With his trusty servitor now bound even more closely to him as a result of his intervention on Thälmann’s behalf in the Wittorf affair, Stalin felt free to move openly against the German supporters of Bukharin. In December 1928, the Stalinised Central Committee of the KPD voted to expel, against the solitary vote of Ernst Meyer, not only Brandler and Thalheimer, but Walcher, Frölich and Enderle, who up until the recent crisis had been prominent in the party leadership (and even more significantly all five were old Spartacists and comrades of Rosa Luxemburg). The purge went both wide and deep. Ten members of the Central Committee and more than a hundred on the district committees now found themselves outside the party they had devoted their lives to building. And climbing over them to the top were careerists who, unlike the disgraced Luxemburgists, found it easy to adjust their bureaucratic phraseology to the latest zigzag of Stalinist policy. On 19 December 1928, Stalin summed up the results of the purge in the German party in a speech to the Presidium of the ECCI. His main theme was that the Rights (real and alleged alike) denied that the period of capitalist stabilisation was drawing to a close, to be replaced by a ‘Third Period’ of the ‘sharp accentuation of the general crisis of capitalism’. Singling out Humbert-Droz as the main spokesman for this tendency in the ECCI – Stalin’s open break with Bukharin was still two months away – Stalin criticised him for maintaining that the struggles of the working class against the employers were ‘in the main only of a defensive character, and that the leadership of this struggle on the part of the Communist parties should be carried out only within the framework of the existing reformist unions’. Now Stalin employed this centrist conception to smuggle in an alternative, ultra-left line on the trade unions, one which set the pace throughout the Communist International, but especially in Germany, for the drive towards parallel ‘red’ unions that almost without exception lacked real stability and deep roots in the factory proletariat:
At the time of the Ruhr battles [the lock-out of November 1928 – RB] the German Communists noted the fact that the unorganised workers proved to be more revolutionary than the organised workers. Humbert-Droz is outraged by this and declares that it could not have been so. Strange! Why could it not have been so? There are about a million workers in the Ruhr. Of them, about 200 000 are organised in trade unions. The trade unions are directed by reformist bureaucrats who are connected in all manner of ways with the capitalist class. Why is it surprising then that the unorganised workers proved to be more revolutionary than the organised? Could it indeed have been otherwise? ... a situation is quite conceivable in which it may be necessary to create parallel mass associations of the working class, against the will of the trade union bosses who have sold themselves to the capitalists. We already have such a situation in America. [Lozovsky had, it will be recalled, written off the AFL as a ‘fascist’ union at the Fourth RILU Congress in July 1928 – RB] It is quite possible that things are moving in the same direction in Germany too. 
Those such as Lozovsky who were already inclined towards such leftist tactics were strengthened in their desire to foist them on the parties of the International by the open breach between Stalin’s faction and the Bukharin group, which came at the end of January 1929. For the first time, Stalin spoke openly of:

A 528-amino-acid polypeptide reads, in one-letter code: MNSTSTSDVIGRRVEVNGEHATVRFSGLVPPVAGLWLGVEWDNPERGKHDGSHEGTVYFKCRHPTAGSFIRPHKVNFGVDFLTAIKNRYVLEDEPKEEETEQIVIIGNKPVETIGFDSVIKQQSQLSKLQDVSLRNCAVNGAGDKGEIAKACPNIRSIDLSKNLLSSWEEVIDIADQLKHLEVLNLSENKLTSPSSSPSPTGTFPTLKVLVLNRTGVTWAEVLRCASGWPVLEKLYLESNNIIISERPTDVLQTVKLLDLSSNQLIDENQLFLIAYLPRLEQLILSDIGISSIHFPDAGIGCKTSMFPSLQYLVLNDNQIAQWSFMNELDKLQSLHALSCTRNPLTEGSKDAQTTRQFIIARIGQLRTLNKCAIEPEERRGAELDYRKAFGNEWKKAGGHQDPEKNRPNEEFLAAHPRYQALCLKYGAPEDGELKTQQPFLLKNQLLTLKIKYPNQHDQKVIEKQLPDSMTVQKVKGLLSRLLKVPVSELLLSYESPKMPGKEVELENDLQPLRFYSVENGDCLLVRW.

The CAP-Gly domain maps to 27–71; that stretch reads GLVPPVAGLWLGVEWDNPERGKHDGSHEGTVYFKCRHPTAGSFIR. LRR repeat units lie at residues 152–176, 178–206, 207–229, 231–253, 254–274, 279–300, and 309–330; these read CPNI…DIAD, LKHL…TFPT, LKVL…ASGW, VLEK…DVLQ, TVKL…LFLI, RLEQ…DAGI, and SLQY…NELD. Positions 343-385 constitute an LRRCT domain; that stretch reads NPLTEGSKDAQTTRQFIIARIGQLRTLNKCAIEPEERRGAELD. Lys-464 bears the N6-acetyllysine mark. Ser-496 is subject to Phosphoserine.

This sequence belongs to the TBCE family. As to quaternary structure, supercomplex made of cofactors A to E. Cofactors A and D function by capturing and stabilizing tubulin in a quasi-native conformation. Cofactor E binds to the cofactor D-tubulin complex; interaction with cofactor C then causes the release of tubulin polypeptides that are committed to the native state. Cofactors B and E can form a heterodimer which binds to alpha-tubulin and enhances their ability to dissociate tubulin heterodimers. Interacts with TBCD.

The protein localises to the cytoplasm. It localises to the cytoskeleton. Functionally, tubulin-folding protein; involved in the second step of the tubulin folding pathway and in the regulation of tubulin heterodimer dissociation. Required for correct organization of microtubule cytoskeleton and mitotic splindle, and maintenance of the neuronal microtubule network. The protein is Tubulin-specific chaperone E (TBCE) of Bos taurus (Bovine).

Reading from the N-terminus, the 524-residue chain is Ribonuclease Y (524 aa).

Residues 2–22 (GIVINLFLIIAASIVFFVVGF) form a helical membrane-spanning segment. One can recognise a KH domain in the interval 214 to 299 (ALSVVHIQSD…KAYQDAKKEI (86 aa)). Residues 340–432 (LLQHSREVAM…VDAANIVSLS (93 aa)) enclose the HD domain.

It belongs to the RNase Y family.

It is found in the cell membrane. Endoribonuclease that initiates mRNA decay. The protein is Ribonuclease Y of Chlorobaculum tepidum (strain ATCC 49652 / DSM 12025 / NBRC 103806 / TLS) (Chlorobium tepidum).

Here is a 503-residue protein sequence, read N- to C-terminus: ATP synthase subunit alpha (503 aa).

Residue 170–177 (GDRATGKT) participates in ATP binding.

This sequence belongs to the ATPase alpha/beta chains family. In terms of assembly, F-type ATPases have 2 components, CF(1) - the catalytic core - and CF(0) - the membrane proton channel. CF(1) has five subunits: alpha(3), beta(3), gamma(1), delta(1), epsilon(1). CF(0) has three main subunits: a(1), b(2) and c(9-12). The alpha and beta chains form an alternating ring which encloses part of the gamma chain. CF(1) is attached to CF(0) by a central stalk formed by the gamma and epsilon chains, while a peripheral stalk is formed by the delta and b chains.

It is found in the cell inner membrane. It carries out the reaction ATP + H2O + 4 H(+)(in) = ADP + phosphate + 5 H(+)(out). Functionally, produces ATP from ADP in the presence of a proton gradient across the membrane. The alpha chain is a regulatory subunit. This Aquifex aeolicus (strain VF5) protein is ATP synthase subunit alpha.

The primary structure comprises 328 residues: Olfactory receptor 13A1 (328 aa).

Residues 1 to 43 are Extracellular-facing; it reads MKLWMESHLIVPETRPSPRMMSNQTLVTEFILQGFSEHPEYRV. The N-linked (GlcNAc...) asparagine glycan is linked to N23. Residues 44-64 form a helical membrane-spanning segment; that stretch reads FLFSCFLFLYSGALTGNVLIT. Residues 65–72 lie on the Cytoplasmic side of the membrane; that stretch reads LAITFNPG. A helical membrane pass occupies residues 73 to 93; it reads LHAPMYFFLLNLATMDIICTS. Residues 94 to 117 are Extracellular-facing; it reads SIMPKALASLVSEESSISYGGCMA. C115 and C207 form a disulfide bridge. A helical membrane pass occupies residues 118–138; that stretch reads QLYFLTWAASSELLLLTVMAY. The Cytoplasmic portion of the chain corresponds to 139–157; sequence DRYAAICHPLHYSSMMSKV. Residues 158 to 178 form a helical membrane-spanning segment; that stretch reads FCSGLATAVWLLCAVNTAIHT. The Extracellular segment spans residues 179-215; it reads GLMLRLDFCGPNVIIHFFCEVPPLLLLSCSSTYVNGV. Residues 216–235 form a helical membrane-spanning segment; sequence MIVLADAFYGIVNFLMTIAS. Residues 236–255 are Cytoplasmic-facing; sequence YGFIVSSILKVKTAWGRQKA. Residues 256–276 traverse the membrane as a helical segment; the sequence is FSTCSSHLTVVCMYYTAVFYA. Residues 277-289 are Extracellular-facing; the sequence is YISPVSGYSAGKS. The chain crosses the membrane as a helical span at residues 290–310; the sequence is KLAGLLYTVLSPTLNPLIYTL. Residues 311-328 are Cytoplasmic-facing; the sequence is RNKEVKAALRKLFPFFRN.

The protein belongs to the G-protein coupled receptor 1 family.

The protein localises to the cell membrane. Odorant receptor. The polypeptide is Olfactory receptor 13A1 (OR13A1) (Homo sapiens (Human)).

... a separate Bukharin group... consisting of Bukharin, Tomsky and Rykov, [with] its own separate platform, which it counterposes to the Party’s policy. It demands, firstly – in opposition to the existing policy of the party – a slower rate of development of our industry, asserting that the present rate is ‘fatal’. It demands – also in opposition to the policy of the party – curtailment of the formation of state farms and collective farms, asserting that they cannot play any serious part in the development of our agriculture. It demands thirdly – also in opposition to the policy of the party – the granting of full freedom to private trade and the renunciation of the regulating function of the state in the sphere of trade, asserting that the regulation of the state renders the development of trade impossible. In other words: Bukharin’s group is a group of Right deviators and capitulators who advocate not the elimination, but the free development of the capitalist elements of town and country. 
On this occasion, Stalin made no reference to the issues in dispute in the Communist International. But he did so two months later in a long speech to the April 1929 CPSU Plenum, convened to take organisational measures against the Bukharin Right Opposition.
After slanderously linking the Bukharinites with the Left Opposition (who were their bitterest critics) on the strength of a single conversation in the summer of 1928 between the renegade Left Oppositionist Kamenev and Bukharin (a discussion which mooted the formation of an unprincipled anti-Stalin bloc of former Lefts and supporters of Bukharin’s rightist course), Stalin answered Bukharin’s charge, made in a declaration to the CPSU Central Committee on 30 January, that ‘the Central Committee is disintegrating the Comintern’. Evidently Bukharin – still nominal head of the Comintern – could no longer acquiesce in the ‘new line’ which was daily lurching further and further to the ultra-left with its adventurist slogan of new ‘red’ unions and claims that the entire Social Democratic movement from top to bottom was turning ‘social fascist’. And while in contrast to Trotsky, Bukharin’s opposition to the tactics of ‘Third Period’ Stalinism was not based on a rejection of the theory of ‘socialism in one country’, he nevertheless, precisely because of his organic leaning towards centrist tendencies in the Comintern and the left elements in the reformist parties, grasped more quickly than most the suicidal implications of the Stalin – Molotov line. Thus Stalin: